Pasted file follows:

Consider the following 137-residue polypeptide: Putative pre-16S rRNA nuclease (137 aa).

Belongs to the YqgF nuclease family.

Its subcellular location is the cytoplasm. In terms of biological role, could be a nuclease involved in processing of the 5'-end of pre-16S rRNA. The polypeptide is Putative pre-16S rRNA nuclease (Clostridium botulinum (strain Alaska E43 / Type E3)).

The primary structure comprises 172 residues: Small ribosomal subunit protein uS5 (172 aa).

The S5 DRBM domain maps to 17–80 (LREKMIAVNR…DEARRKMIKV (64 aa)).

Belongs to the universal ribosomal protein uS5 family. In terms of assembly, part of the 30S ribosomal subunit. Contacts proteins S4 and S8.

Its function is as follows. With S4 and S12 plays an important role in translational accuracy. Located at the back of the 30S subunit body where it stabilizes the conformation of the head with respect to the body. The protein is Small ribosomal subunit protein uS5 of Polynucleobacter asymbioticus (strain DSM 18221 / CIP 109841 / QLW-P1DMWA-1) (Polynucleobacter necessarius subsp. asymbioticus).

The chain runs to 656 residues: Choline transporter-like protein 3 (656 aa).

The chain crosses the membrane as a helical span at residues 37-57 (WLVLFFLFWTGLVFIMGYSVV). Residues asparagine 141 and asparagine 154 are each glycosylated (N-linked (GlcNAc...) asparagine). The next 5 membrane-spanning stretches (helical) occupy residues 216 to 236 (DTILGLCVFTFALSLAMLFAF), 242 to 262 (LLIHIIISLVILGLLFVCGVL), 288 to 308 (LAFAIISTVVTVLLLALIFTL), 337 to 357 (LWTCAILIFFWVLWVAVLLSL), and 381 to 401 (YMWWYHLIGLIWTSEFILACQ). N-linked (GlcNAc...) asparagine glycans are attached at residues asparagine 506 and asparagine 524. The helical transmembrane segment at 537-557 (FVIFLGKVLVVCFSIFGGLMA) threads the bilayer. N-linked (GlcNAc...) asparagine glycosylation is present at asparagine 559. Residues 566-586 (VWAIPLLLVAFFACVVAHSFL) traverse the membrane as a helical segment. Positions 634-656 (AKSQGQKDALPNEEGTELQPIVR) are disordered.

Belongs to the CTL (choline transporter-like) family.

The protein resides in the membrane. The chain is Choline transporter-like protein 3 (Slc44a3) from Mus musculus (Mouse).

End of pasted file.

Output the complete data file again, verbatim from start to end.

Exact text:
Consider the following 137-residue polypeptide: Putative pre-16S rRNA nuclease (137 aa).

Belongs to the YqgF nuclease family.

Its subcellular location is the cytoplasm. In terms of biological role, could be a nuclease involved in processing of the 5'-end of pre-16S rRNA. The polypeptide is Putative pre-16S rRNA nuclease (Clostridium botulinum (strain Alaska E43 / Type E3)).

The primary structure comprises 172 residues: Small ribosomal subunit protein uS5 (172 aa).

The S5 DRBM domain maps to 17–80 (LREKMIAVNR…DEARRKMIKV (64 aa)).

Belongs to the universal ribosomal protein uS5 family. In terms of assembly, part of the 30S ribosomal subunit. Contacts proteins S4 and S8.

Its function is as follows. With S4 and S12 plays an important role in translational accuracy. Located at the back of the 30S subunit body where it stabilizes the conformation of the head with respect to the body. The protein is Small ribosomal subunit protein uS5 of Polynucleobacter asymbioticus (strain DSM 18221 / CIP 109841 / QLW-P1DMWA-1) (Polynucleobacter necessarius subsp. asymbioticus).

The chain runs to 656 residues: Choline transporter-like protein 3 (656 aa).

The chain crosses the membrane as a helical span at residues 37-57 (WLVLFFLFWTGLVFIMGYSVV). Residues asparagine 141 and asparagine 154 are each glycosylated (N-linked (GlcNAc...) asparagine). The next 5 membrane-spanning stretches (helical) occupy residues 216 to 236 (DTILGLCVFTFALSLAMLFAF), 242 to 262 (LLIHIIISLVILGLLFVCGVL), 288 to 308 (LAFAIISTVVTVLLLALIFTL), 337 to 357 (LWTCAILIFFWVLWVAVLLSL), and 381 to 401 (YMWWYHLIGLIWTSEFILACQ). N-linked (GlcNAc...) asparagine glycans are attached at residues asparagine 506 and asparagine 524. The helical transmembrane segment at 537-557 (FVIFLGKVLVVCFSIFGGLMA) threads the bilayer. N-linked (GlcNAc...) asparagine glycosylation is present at asparagine 559. Residues 566-586 (VWAIPLLLVAFFACVVAHSFL) traverse the membrane as a helical segment. Positions 634-656 (AKSQGQKDALPNEEGTELQPIVR) are disordered.

Belongs to the CTL (choline transporter-like) family.

The protein resides in the membrane. The chain is Choline transporter-like protein 3 (Slc44a3) from Mus musculus (Mouse).